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Thorstein Veblen quotes Showing 1-11 of 11

“Invention is the mother of necessity.”
Thorstein Veblen
“The quasi-peaceable gentleman of leisure, then, not only consumes of the staff of life beyond the minimum required for subsistence and physical efficiency, but his consumption also undergoes a specialisation as regards the quality of the goods consumed. He consumes freely and of the best, in food, drink, narcotics, shelter, services, ornaments, apparel, weapons and accoutrements, amusements, amulets, and idols or divinities.”
Thorstein Veblen
“The ceremonial differentiation of the dietary is best seen in the use of intoxicating beverages and narcotics. If these articles of consumption are costly, they are felt to be noble and honorific. Therefore the base classes, primarily the women, practice an enforced continence with respect to these stimulants, except in countries where they are obtainable at a very low cost. From archaic times down through all the length of the patriarchal regime it has been the office of the women to prepare and administer these luxuries, and it has been the perquisite of the men of gentle birth and breeding to consume them. Drunkenness and the other pathological consequences of the free use of stimulants therefore tend in their turn to become honorific, as being a mark, at the second remove, of the superior status of those who are able to afford the indulgence. Infirmities induced by over-indulgence are among some peoples freely recognised as manly attributes. It has even happened that the name for certain diseased conditions of the body arising from such an origin has passed into everyday speech as a synonym for "noble" or "gentle". It is only at a relatively early stage of culture that the symptoms of expensive vice are conventionally accepted as marks of a superior status, and so tend to become virtues and command the deference of the community; but the reputability that attaches to certain expensive vices long retains so much of its force as to appreciably lesson the disapprobation visited upon the men of the wealthy or noble class for any excessive indulgence. The same invidious distinction adds force to the current disapproval of any indulgence of this kind on the part of women, minors, and inferiors. This invidious traditional distinction has not lost its force even among the more advanced peoples of today. Where the example set by the leisure class retains its imperative force in the regulation of the conventionalities, it is observable that the women still in great measure practise the same traditional continence with regard to stimulants.”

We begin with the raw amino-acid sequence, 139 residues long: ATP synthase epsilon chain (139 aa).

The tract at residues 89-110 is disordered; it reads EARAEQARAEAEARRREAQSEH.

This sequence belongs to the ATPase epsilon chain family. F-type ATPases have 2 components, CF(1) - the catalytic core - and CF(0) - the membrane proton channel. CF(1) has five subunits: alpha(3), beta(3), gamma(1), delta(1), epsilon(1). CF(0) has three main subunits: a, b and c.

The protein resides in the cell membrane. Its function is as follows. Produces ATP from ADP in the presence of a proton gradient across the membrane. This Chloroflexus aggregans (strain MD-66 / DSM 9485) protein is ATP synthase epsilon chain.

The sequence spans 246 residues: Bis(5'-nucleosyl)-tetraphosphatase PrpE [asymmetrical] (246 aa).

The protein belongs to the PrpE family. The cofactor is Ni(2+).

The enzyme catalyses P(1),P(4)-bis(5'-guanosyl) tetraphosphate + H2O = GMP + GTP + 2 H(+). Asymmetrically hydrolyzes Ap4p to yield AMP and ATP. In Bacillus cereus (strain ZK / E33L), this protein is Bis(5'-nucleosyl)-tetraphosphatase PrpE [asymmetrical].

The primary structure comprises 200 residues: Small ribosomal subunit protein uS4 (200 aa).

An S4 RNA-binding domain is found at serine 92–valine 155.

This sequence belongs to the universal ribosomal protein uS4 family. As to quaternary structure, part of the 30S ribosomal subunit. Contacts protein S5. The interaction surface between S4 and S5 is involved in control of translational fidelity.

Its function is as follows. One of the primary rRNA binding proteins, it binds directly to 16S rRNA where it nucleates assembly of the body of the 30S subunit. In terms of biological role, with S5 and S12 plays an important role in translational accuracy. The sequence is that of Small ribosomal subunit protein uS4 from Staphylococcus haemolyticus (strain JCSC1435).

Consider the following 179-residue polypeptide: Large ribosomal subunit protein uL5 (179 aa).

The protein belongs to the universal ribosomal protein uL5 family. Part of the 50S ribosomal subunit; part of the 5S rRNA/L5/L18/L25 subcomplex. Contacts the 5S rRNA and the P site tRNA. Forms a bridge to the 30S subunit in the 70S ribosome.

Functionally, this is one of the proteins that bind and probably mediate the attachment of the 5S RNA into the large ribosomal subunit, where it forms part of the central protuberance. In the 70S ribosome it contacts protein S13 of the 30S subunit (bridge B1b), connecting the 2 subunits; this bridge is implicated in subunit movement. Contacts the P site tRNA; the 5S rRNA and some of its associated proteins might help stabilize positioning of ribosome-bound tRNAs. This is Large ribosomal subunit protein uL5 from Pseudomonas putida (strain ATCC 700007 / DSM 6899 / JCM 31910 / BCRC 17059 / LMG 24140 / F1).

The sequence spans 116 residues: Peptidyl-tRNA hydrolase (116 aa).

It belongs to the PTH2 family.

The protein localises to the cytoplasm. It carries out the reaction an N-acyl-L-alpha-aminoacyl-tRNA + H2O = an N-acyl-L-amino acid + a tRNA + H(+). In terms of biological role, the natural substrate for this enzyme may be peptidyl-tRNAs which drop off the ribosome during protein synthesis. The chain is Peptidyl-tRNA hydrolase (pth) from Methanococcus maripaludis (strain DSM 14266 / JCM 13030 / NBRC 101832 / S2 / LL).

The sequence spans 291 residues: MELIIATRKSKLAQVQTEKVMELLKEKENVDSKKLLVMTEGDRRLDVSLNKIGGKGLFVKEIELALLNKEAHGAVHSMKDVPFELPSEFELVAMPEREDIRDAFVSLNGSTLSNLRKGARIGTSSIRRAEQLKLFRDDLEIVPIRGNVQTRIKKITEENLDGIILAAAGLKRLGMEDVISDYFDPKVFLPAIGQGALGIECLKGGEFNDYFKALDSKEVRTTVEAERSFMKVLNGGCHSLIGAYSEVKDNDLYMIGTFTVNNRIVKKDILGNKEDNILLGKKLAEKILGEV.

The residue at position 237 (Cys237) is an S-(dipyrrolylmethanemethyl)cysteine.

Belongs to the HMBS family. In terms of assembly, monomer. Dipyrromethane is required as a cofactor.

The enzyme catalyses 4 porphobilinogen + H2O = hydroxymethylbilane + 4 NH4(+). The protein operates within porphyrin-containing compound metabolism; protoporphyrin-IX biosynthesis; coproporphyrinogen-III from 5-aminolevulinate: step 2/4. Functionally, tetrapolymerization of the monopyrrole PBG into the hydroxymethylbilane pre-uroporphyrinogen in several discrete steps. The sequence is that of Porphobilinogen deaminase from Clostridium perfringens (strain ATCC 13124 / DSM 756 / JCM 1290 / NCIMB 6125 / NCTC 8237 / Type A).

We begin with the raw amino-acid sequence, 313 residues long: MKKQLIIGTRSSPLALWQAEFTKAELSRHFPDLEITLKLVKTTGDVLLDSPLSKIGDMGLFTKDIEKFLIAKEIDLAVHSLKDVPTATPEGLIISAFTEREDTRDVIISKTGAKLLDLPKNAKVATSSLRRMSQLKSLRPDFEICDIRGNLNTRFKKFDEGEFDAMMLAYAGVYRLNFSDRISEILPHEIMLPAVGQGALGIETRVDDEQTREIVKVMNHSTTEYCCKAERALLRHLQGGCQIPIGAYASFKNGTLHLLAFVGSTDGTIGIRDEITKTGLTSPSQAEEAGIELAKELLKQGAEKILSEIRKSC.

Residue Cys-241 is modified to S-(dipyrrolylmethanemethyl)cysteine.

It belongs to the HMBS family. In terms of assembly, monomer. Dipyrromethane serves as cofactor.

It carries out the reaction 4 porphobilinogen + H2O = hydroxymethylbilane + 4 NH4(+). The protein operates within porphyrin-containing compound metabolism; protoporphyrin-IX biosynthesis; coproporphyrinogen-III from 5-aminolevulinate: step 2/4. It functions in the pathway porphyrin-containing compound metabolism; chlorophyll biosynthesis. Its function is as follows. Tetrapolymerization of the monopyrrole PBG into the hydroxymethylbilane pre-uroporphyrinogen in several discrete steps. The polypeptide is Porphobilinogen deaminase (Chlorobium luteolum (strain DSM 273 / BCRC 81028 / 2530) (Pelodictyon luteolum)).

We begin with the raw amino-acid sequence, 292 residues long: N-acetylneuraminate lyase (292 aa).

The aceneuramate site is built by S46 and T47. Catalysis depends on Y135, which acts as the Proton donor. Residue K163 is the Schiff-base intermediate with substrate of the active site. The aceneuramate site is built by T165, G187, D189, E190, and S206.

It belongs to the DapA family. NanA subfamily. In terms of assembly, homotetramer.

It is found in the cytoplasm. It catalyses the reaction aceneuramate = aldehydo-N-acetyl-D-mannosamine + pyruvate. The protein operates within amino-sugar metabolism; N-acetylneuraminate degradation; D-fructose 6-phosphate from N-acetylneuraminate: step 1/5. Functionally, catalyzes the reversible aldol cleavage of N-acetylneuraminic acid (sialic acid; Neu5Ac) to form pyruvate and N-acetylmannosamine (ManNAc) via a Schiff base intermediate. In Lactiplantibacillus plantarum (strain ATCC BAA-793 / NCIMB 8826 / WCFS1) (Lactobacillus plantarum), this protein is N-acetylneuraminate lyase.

Thorstein Veblen, The Theory of the Leisure Class
“The outcome of any serious research can only be to make two questions grow where only one grew before.”
Thorstein Veblen
“Athletics have an obvious advantage over the classics for the purpose of leisure-class learning, since success as an athlete presumes, not only a waste of time, but also a waste of money, as well as the possession of certain highly unindustrial archaic traits of character and temperament.”
Thorstein Veblen, The Theory of the Leisure Class
“The abjectly poor, and all those persons whose energies are entirely absorbed by the struggle for daily sustenance, are conservative because they cannot afford the effort of taking thought for the day after tomorrow; just as the highly prosperous are conservative because they have small occasion to be discontented with the situation as it stands today.”
Thorstein Veblen, The Theory of the Leisure Class
“The hedonistic conception of man is that of a lightning calculator of pleasures and pains, who oscillates like a homogeneous globule of desire of happiness under the impulse of stimuli that shift him about the area but leave him intact...
He is an isolated, definitive human datum, in stable equilibrium except for the buffets of the impinging forces that displace him in one direction or another. Self-poised in elemental space, he spins symmetrically about his own spiritual axis until the parallelogram of forces bears down on him, whereupon he follows he line of the resultant”
Thorstein Veblen
“The upper classes are by custom exempt or excluded from industrial occupations, and are reserved for certain employments to which a degree of honour attaches.”
Thorstein Veblen, Theory of the Leisure Class
“She lives with man on terms of equality, knows nothing of that relation of status which is the ancient basis of all distinctions of worth, honor, and repute, and she does not lend herself with facility to an invidious comparison between her owner and his neighbors.”
Thorstein Veblen, Theory of the Leisure Class
“As a matter of selective necessity, man is an agent. He is, in his own apprehension, a centre of unfolding impulsive activity—“teleological” activity. He is an agent seeking in every act the accomplishment of some concrete, objective, impersonal end. By force of his being such an agent he is possessed of a taste for effective work, and a distaste for futile effort.”
Thorstein Veblen, The Theory of the Leisure Class/The Theory of Business Enterprise
“Conspicuous abstention from labour therefore becomes the conventional mark of superior pecuniary achievement and the conventional index of reputability; and conversely, since application to productive labour is a mark of poverty and subjection, it becomes inconsistent with a reputable standing in the community.”
Thorstein Veblen


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